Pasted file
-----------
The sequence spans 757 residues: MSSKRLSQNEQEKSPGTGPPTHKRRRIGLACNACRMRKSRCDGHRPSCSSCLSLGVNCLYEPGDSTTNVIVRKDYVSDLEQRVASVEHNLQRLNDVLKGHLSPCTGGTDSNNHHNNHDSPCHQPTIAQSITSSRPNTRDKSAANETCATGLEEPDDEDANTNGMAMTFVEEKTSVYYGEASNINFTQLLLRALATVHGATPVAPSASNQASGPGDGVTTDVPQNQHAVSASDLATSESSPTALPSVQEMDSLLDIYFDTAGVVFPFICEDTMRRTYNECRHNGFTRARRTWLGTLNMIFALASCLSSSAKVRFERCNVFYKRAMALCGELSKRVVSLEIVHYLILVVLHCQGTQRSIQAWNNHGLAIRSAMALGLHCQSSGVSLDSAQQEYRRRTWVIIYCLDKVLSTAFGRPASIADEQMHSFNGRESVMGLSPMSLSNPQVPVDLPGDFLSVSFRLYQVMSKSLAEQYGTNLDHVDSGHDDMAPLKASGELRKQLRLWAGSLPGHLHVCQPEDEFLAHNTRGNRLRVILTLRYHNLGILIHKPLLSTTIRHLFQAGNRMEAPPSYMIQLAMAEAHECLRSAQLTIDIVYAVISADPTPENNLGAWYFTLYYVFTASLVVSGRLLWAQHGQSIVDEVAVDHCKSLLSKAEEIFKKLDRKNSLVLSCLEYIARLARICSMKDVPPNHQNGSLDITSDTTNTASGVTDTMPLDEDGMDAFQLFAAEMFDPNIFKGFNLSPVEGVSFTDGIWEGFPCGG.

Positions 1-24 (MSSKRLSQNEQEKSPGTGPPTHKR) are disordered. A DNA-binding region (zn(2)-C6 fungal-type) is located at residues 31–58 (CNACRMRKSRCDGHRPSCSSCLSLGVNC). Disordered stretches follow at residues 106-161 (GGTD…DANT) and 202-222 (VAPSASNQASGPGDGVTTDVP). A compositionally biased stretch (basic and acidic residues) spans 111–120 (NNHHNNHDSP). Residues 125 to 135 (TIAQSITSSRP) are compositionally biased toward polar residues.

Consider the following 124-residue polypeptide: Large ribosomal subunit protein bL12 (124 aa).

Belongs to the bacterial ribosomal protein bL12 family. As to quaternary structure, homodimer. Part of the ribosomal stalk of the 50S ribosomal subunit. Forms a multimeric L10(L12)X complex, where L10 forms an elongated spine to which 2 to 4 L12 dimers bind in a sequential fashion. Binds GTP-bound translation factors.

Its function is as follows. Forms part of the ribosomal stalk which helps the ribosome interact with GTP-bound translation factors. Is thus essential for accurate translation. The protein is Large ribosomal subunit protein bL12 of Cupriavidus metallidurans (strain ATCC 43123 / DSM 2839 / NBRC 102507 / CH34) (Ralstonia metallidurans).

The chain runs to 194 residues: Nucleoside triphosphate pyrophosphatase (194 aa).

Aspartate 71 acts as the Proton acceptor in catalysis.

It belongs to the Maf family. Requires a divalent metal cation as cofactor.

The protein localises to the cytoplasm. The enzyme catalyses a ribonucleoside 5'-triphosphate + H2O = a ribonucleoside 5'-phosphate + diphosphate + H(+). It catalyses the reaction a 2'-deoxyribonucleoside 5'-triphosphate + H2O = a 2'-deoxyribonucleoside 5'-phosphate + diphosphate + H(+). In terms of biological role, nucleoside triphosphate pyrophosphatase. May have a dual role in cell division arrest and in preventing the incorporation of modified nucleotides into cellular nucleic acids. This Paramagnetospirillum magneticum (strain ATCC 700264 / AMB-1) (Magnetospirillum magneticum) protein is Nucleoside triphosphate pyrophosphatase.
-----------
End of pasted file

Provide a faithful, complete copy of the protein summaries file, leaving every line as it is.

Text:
The sequence spans 757 residues: MSSKRLSQNEQEKSPGTGPPTHKRRRIGLACNACRMRKSRCDGHRPSCSSCLSLGVNCLYEPGDSTTNVIVRKDYVSDLEQRVASVEHNLQRLNDVLKGHLSPCTGGTDSNNHHNNHDSPCHQPTIAQSITSSRPNTRDKSAANETCATGLEEPDDEDANTNGMAMTFVEEKTSVYYGEASNINFTQLLLRALATVHGATPVAPSASNQASGPGDGVTTDVPQNQHAVSASDLATSESSPTALPSVQEMDSLLDIYFDTAGVVFPFICEDTMRRTYNECRHNGFTRARRTWLGTLNMIFALASCLSSSAKVRFERCNVFYKRAMALCGELSKRVVSLEIVHYLILVVLHCQGTQRSIQAWNNHGLAIRSAMALGLHCQSSGVSLDSAQQEYRRRTWVIIYCLDKVLSTAFGRPASIADEQMHSFNGRESVMGLSPMSLSNPQVPVDLPGDFLSVSFRLYQVMSKSLAEQYGTNLDHVDSGHDDMAPLKASGELRKQLRLWAGSLPGHLHVCQPEDEFLAHNTRGNRLRVILTLRYHNLGILIHKPLLSTTIRHLFQAGNRMEAPPSYMIQLAMAEAHECLRSAQLTIDIVYAVISADPTPENNLGAWYFTLYYVFTASLVVSGRLLWAQHGQSIVDEVAVDHCKSLLSKAEEIFKKLDRKNSLVLSCLEYIARLARICSMKDVPPNHQNGSLDITSDTTNTASGVTDTMPLDEDGMDAFQLFAAEMFDPNIFKGFNLSPVEGVSFTDGIWEGFPCGG.

Positions 1-24 (MSSKRLSQNEQEKSPGTGPPTHKR) are disordered. A DNA-binding region (zn(2)-C6 fungal-type) is located at residues 31–58 (CNACRMRKSRCDGHRPSCSSCLSLGVNC). Disordered stretches follow at residues 106-161 (GGTD…DANT) and 202-222 (VAPSASNQASGPGDGVTTDVP). A compositionally biased stretch (basic and acidic residues) spans 111–120 (NNHHNNHDSP). Residues 125 to 135 (TIAQSITSSRP) are compositionally biased toward polar residues.

Consider the following 124-residue polypeptide: Large ribosomal subunit protein bL12 (124 aa).

Belongs to the bacterial ribosomal protein bL12 family. As to quaternary structure, homodimer. Part of the ribosomal stalk of the 50S ribosomal subunit. Forms a multimeric L10(L12)X complex, where L10 forms an elongated spine to which 2 to 4 L12 dimers bind in a sequential fashion. Binds GTP-bound translation factors.

Its function is as follows. Forms part of the ribosomal stalk which helps the ribosome interact with GTP-bound translation factors. Is thus essential for accurate translation. The protein is Large ribosomal subunit protein bL12 of Cupriavidus metallidurans (strain ATCC 43123 / DSM 2839 / NBRC 102507 / CH34) (Ralstonia metallidurans).

The chain runs to 194 residues: Nucleoside triphosphate pyrophosphatase (194 aa).

Aspartate 71 acts as the Proton acceptor in catalysis.

It belongs to the Maf family. Requires a divalent metal cation as cofactor.

The protein localises to the cytoplasm. The enzyme catalyses a ribonucleoside 5'-triphosphate + H2O = a ribonucleoside 5'-phosphate + diphosphate + H(+). It catalyses the reaction a 2'-deoxyribonucleoside 5'-triphosphate + H2O = a 2'-deoxyribonucleoside 5'-phosphate + diphosphate + H(+). In terms of biological role, nucleoside triphosphate pyrophosphatase. May have a dual role in cell division arrest and in preventing the incorporation of modified nucleotides into cellular nucleic acids. This Paramagnetospirillum magneticum (strain ATCC 700264 / AMB-1) (Magnetospirillum magneticum) protein is Nucleoside triphosphate pyrophosphatase.